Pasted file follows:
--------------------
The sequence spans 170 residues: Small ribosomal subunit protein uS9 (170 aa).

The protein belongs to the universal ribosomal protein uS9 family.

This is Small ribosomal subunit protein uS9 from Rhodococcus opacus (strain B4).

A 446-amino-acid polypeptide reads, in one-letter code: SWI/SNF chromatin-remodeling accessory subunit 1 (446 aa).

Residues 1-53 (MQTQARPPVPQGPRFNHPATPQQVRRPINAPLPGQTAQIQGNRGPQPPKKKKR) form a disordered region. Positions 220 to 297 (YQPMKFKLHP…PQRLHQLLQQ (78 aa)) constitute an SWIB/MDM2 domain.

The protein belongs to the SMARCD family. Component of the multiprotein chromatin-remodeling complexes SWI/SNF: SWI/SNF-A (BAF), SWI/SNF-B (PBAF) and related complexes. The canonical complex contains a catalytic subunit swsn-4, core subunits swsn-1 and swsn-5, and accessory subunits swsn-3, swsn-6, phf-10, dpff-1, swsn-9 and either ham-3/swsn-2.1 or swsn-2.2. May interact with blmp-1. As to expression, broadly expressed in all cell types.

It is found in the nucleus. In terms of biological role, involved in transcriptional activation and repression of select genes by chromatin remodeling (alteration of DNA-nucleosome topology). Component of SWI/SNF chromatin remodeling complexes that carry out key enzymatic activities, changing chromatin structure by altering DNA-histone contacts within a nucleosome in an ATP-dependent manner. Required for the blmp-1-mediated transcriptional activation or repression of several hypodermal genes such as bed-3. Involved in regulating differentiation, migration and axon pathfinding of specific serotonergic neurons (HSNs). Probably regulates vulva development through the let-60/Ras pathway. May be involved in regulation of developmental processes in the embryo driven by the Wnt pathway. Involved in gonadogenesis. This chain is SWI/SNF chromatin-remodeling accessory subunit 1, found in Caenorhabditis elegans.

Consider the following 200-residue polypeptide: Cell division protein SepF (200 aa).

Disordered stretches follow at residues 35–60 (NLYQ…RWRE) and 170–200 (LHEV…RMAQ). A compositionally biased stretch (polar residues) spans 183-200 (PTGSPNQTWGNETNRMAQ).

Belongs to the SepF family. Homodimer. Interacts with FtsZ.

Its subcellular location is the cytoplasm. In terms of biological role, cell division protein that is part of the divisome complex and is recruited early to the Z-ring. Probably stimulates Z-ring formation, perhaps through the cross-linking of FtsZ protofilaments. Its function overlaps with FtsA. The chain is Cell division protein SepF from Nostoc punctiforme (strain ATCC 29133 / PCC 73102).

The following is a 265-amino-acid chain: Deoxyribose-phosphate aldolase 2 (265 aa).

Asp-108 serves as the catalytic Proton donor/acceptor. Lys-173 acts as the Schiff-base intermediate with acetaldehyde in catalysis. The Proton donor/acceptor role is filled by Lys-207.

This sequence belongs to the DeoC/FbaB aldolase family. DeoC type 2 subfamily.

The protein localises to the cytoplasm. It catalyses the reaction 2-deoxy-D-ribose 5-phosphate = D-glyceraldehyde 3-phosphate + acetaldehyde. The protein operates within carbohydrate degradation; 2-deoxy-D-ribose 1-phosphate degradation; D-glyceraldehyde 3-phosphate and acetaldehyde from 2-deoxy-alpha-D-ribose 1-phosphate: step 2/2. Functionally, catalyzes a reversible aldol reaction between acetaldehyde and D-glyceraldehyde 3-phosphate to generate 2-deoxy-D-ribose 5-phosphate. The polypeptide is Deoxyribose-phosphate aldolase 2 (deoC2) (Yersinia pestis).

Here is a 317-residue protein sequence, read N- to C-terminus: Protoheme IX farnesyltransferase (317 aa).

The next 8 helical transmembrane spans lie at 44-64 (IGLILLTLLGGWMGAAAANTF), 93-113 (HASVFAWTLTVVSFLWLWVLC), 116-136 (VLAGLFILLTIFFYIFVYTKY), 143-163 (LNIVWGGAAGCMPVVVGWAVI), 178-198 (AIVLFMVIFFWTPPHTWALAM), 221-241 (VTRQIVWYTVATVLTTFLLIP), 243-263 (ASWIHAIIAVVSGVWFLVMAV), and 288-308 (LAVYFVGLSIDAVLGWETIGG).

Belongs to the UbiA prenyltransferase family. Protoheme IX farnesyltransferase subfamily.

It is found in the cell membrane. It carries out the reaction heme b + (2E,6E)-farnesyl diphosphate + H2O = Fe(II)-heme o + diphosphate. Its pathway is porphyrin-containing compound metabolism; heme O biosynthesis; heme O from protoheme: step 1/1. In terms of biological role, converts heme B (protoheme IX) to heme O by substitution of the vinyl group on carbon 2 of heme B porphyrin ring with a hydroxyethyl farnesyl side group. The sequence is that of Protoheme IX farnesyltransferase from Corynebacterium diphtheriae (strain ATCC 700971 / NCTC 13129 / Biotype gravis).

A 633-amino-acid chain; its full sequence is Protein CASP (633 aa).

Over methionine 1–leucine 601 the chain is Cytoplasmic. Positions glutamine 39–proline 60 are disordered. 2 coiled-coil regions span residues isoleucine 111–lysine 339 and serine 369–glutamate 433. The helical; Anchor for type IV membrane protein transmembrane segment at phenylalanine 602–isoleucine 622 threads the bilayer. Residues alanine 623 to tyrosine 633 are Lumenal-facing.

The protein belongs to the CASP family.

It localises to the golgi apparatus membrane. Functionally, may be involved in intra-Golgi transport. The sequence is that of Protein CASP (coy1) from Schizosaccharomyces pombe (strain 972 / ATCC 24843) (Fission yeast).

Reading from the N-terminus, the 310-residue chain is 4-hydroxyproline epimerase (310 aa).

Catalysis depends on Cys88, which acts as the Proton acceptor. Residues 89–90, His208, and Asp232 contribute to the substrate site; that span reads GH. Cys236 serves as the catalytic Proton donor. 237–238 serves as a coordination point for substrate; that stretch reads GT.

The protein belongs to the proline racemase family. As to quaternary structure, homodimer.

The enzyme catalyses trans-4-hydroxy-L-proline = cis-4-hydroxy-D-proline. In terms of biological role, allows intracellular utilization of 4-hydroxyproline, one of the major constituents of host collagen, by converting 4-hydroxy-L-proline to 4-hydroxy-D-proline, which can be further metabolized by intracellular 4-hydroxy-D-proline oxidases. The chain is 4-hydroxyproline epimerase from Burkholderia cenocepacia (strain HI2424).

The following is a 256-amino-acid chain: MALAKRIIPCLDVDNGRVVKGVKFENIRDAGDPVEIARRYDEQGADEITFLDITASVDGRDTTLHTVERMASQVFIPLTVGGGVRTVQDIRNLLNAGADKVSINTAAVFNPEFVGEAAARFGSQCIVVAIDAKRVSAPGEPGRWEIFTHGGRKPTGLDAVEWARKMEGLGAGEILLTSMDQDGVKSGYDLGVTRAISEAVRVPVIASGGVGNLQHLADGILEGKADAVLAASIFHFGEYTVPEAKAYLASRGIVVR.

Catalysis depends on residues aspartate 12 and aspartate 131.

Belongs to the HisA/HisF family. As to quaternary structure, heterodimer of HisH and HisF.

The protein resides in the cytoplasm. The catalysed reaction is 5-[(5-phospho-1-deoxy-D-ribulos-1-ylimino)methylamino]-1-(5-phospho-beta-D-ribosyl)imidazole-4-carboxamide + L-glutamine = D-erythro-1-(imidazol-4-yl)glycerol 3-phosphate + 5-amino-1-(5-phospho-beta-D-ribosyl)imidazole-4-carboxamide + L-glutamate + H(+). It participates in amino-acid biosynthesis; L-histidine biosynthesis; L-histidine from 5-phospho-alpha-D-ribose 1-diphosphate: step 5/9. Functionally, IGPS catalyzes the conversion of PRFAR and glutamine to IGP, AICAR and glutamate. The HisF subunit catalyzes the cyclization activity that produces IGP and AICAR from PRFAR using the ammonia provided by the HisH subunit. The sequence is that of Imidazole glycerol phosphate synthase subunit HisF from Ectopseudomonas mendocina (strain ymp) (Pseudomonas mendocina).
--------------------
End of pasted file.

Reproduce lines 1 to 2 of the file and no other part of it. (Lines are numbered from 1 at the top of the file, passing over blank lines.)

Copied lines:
The sequence spans 170 residues: Small ribosomal subunit protein uS9 (170 aa).

The protein belongs to the universal ribosomal protein uS9 family.